Colin Powell Has Died of Complications of COVID-19—But Is That Different Than Dying of the Disease Itself?

COVID-19 vs. complications of COVID, as explained by doctors.

The family of Colin Powell announced on Monday that the former US Secretary of State has died from complications of COVID-19.

"General Colin L. Powell, former US Secretary of State and Chairman of the Joint Chiefs of Staff, passed away this morning due to complications from Covid-19. He was fully vaccinated," a family statement posted to Facebook says. "We want to thank the medical staff at Walter Reed National Medical Center for their caring treatment. We have lost a remarkable and loving husband, father, grandfather, and a great American."

Powell, who was 84, had multiple myeloma, a form of blood cancer that decreases the ability to fight infections, per NBC News.

Colin Powell death COVID-19 complications , Colin Powell at his home in Virginia. Powell is an American statesman and a retired four-star general in the United States Army. He was the 65th United States Secretary of State, serving under U.S. President George W. Bush from 2001 to 2005, the first African American to serve in that position. (Photo by Brooks Kraft LLC/Corbis via Getty Images)
Brooks Kraft LLC/Corbis via Getty Images

Powell's death has raised some questions about what it means to die from complications of COVID-19 and dying from the virus itself. Both terms have been used when someone passes away and COVID-19 is involved—but how are they different?

It depends, William Schaffner, MD, an infectious disease specialist and professor at Vanderbilt University School of Medicine, tells Health. Some people use the terms interchangeably, while others actually imply something different when they use them. "Some people talk about dying of the complications of COVID when they really mean very serious COVID and all of the complications of the virus that happen outside of the lungs," he says. "Other people would just call that a severe form of COVID."

Infectious disease expert Amesh A. Adalja, MD, a senior scholar at the Johns Hopkins Center for Health Security, agrees. "There really isn't a distinction," he tells Health. "It's usually just the way people speak about it. Dying from COVID and dying from COVID complications, for all intents and purposes, is the same thing."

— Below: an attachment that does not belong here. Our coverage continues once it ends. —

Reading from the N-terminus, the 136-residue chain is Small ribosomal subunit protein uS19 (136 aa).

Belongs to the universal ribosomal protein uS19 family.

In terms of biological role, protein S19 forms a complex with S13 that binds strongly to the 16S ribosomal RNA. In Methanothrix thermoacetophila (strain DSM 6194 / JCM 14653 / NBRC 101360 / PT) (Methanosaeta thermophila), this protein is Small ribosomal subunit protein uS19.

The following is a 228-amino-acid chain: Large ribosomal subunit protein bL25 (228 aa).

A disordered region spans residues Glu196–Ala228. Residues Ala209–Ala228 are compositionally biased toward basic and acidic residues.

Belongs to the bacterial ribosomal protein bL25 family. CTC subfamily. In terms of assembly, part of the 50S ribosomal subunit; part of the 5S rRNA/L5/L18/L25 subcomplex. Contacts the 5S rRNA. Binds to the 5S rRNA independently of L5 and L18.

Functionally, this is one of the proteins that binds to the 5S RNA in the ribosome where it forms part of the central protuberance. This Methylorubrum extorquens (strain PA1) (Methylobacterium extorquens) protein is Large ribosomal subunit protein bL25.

While people tend to flip between the terms, Dr. Adalja says there may be some situations where someone could actually die from complications of COVID-19. "There could be a case of someone who had COVID was in the ICU for several weeks, got discharged home, never got back to their baseline, and ended up dying at home," he says.

"People who have a lot of chronic or severe underlying health conditions could get COVID and then die from something like a blood clot or myocarditis." (Myocarditis is an inflammation of the heart muscle and can lead to complications like heart failure, heart attack, stroke, or sudden cardiac death.)

While Powell's family didn't mention his history with blood cancer in their statement, their use of "complications from COVID" may have been quietly referring to it.

People with COVID-19 can also develop bacterial pneumonia on top of COVID pneumonia, which is viral, Dr. Schaffner says. That technically could be considered a complication of COVID-19, he says.

"It could be different, but there's a fuzzy line here," Martin J. Blaser, MD, professor of medicine and pathology and laboratory medicine at the Rutgers Robert Wood Johnson Medical School, tells Health.

Deaths from COVID-19 and complications of COVID-19 are "not recorded differently" by doctors, John Sellick, DO, an infectious disease expert and professor of medicine at the University at Buffalo/SUNY, tells Health. "You see this big group of people who have COVID and have a heart attack or a it the COVID? Is it a complication of COVID? It can be hard to parse these things out."

Ultimately, Dr. Adalja points out, "You don't die from a mild case of COVID. Every case is going to have complications." Dr. Blaser also notes that "sometimes the terminology is not quite precise but, unfortunately, the end result is the same."

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